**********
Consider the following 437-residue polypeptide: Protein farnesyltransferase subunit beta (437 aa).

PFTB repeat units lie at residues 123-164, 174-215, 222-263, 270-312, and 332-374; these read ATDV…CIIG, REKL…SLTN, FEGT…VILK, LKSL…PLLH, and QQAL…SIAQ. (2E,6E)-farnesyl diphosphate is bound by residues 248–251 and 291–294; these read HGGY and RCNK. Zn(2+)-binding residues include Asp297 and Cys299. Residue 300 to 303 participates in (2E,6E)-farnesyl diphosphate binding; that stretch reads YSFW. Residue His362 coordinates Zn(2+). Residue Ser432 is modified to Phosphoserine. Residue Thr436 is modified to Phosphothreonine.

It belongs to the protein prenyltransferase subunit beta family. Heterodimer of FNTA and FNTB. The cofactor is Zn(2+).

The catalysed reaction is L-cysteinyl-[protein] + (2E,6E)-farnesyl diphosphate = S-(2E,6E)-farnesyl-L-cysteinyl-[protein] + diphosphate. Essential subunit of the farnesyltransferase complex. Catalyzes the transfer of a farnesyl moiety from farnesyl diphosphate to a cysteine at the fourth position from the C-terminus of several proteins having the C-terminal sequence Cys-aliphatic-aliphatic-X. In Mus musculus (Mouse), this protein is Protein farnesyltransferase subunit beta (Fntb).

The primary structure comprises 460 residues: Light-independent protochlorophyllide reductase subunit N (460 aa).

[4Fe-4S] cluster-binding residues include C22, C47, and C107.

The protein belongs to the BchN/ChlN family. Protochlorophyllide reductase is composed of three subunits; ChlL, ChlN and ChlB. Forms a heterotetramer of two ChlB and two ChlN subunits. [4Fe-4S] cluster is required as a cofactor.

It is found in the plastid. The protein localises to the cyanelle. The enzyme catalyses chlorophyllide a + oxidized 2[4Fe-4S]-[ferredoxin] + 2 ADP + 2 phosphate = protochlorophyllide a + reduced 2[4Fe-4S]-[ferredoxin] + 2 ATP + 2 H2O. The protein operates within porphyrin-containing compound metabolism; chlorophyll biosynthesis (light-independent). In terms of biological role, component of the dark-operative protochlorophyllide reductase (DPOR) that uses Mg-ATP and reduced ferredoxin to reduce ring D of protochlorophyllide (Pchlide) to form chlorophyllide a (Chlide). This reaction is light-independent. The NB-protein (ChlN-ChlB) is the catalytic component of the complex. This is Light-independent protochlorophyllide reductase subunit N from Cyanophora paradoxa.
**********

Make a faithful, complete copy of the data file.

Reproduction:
Consider the following 437-residue polypeptide: Protein farnesyltransferase subunit beta (437 aa).

PFTB repeat units lie at residues 123-164, 174-215, 222-263, 270-312, and 332-374; these read ATDV…CIIG, REKL…SLTN, FEGT…VILK, LKSL…PLLH, and QQAL…SIAQ. (2E,6E)-farnesyl diphosphate is bound by residues 248–251 and 291–294; these read HGGY and RCNK. Zn(2+)-binding residues include Asp297 and Cys299. Residue 300 to 303 participates in (2E,6E)-farnesyl diphosphate binding; that stretch reads YSFW. Residue His362 coordinates Zn(2+). Residue Ser432 is modified to Phosphoserine. Residue Thr436 is modified to Phosphothreonine.

It belongs to the protein prenyltransferase subunit beta family. Heterodimer of FNTA and FNTB. The cofactor is Zn(2+).

The catalysed reaction is L-cysteinyl-[protein] + (2E,6E)-farnesyl diphosphate = S-(2E,6E)-farnesyl-L-cysteinyl-[protein] + diphosphate. Essential subunit of the farnesyltransferase complex. Catalyzes the transfer of a farnesyl moiety from farnesyl diphosphate to a cysteine at the fourth position from the C-terminus of several proteins having the C-terminal sequence Cys-aliphatic-aliphatic-X. In Mus musculus (Mouse), this protein is Protein farnesyltransferase subunit beta (Fntb).

The primary structure comprises 460 residues: Light-independent protochlorophyllide reductase subunit N (460 aa).

[4Fe-4S] cluster-binding residues include C22, C47, and C107.

The protein belongs to the BchN/ChlN family. Protochlorophyllide reductase is composed of three subunits; ChlL, ChlN and ChlB. Forms a heterotetramer of two ChlB and two ChlN subunits. [4Fe-4S] cluster is required as a cofactor.

It is found in the plastid. The protein localises to the cyanelle. The enzyme catalyses chlorophyllide a + oxidized 2[4Fe-4S]-[ferredoxin] + 2 ADP + 2 phosphate = protochlorophyllide a + reduced 2[4Fe-4S]-[ferredoxin] + 2 ATP + 2 H2O. The protein operates within porphyrin-containing compound metabolism; chlorophyll biosynthesis (light-independent). In terms of biological role, component of the dark-operative protochlorophyllide reductase (DPOR) that uses Mg-ATP and reduced ferredoxin to reduce ring D of protochlorophyllide (Pchlide) to form chlorophyllide a (Chlide). This reaction is light-independent. The NB-protein (ChlN-ChlB) is the catalytic component of the complex. This is Light-independent protochlorophyllide reductase subunit N from Cyanophora paradoxa.